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What makes a good nurse and how much are you willing to pay?

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Student affairs editor, Alan, argues that nurses shouldn’t feel ashamed to admit they want reasonable pay for the work they do

I feel like the issue of nurse pay and motivation became more pressing following the mid-Staffs scandal. We had to recover our reputation and, as a result, designed a framework for nursing that was patient-centred and selfless.

It sounds very nice that we are solely concerned about patient care, but this does not integrate with the realities of working life. So what if we effectively take a pay cut every year? We’re there for the patients. Isn’t this idea of the completely altruistic nurse unachievable? The reality is, if I’m not paid then I don’t help those patients. It is work, very rewarding work, but still work.

“In any other sector, the action would have been championed”

We have recently seen how taboo it is to talk about healthcare remuneration with the junior doctors’ strikes. These doctors were styled as greedy, when perhaps the overriding concern of the campaign surrounded patient safety and doctors’ workloads. Whatever your opinion on the strike action itself, an extraordinary amount of attention was paid to the demand for even the maintenance of current pay. In any other sector, the action would have been championed.

What if I hadn’t gone into nursing just to look after patients, what if that was just the icing on the cake? If I had said in my university interview that I wanted to become a nurse because I wanted to keep learning for the rest of my life, or maintain job security, would that have secured my place as a student? I’m not so sure.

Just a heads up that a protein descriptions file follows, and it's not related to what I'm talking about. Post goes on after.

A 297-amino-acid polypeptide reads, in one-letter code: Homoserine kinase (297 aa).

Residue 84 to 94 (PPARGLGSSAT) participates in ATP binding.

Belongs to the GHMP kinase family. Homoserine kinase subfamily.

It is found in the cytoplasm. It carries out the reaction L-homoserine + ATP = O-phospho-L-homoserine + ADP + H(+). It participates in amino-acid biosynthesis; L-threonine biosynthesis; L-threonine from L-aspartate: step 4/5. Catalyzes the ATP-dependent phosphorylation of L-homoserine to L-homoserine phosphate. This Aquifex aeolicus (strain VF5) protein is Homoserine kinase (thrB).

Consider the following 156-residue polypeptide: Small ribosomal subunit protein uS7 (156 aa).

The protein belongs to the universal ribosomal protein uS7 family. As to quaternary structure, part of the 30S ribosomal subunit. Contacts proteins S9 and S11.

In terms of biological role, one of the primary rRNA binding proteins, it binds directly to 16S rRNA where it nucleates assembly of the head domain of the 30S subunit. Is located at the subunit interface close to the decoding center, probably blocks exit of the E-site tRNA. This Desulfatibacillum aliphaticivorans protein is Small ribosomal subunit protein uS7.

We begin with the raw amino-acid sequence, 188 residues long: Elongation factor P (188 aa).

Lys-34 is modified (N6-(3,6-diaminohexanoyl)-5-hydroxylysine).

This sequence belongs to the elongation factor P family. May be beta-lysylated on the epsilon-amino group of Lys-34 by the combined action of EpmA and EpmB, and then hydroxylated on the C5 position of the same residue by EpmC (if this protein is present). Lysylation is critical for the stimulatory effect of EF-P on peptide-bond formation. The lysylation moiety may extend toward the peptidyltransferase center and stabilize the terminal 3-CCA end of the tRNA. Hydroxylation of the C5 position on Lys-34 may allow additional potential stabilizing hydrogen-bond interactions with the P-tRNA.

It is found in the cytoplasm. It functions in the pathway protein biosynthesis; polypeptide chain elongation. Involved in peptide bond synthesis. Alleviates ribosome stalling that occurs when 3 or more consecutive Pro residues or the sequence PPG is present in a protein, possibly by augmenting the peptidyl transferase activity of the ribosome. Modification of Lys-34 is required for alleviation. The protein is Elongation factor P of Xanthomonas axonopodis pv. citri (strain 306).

Being trapped into a model that requires a gregarious people person, so giving of themselves as to be unbelievable, really grinds my gears!

“People love to tell me they couldn’t do what I do”

I happen to know I’m a good nurse. I know this because of the way I practice and from what others tell me. But by setting the altruism bar so high, are we setting up to fail those individuals starting out who are less sure of themselves, and those yet to make the leap?

Patients or people I work with love to tell me they couldn’t do what I do. But what do I do that is so unachievable? I believe they simply do not understand, because the myth of the angelic nurse has been so pervasive for so long, that they feel unworthy of the title and all that it entails. This is a real shame, because we need these people if we are to have a hope of filling the gaps when many of our current nurses retire.

“Yes, we look after you, but we are not angels”

The public and our nursing representatives need to get back in touch with the realities of our role and see us as a workforce of professionals. Yes, we look after you, but we are not angels. We have different ambitions, skills and motivations, and all of these combine to create a health service that is fantastic and varied, just like the population it serves. As professionals, we have as much right as anyone to demand appropriate remuneration for our work.

We are worth it.

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